The real killer for the aspirational Indian woman is the environment in which she has to function. Forget rural India, where gender equality is still a distant
goal. The urban woman has to negotiate a nightmare of situations in her day
to day life, occasioned by apprehensions about personal security (especially after dark), creaky transport systems, inadequate toilet facilities, poor lighting
and the male-dominated perception that she has no right to be on her own
at the wrong times in the wrong neighbourhoods. India is proudly
touting its smart cities. But a city that does not cater to the needs of half its population is not smart at all. Urban planning in India is in a shambles,
with outmoded management systems and failing infrastructure.
Women will bear the brunt of these deficiencies till governments get their
acts together. Till then, we have to continue to live with privatised solutions
to public problems in the areas of security, transport and sanitation, to name just three.

Need for social movements to create in women awareness of their rights and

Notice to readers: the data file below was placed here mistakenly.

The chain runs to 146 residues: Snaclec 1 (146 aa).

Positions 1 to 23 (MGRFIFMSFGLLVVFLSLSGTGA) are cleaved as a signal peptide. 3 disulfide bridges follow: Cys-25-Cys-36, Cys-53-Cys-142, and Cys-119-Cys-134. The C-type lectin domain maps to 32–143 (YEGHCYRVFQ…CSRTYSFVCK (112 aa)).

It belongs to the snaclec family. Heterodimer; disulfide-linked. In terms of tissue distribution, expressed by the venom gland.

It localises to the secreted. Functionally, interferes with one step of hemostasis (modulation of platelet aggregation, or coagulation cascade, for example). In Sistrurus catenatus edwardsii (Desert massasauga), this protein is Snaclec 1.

entitlements

As Paulo Freire, the Latin American educationist, observed in a different context, the oppressed internalise the values of the oppressor,  enabling
subjugation by the powerful for long periods of time. Indian women are
no exception to this generalisation. Adopting the patriarchal set of values, women are often hostile to members of their sex perceived as deviants and not
conforming to prevailing social mores and traditions, as evidenced by the ubiquity of the  saas-bahu syndrome. There is also the fear in women of confronting a male-dominated society, with few support systems for women who stand up for their rights. Social change will come about only when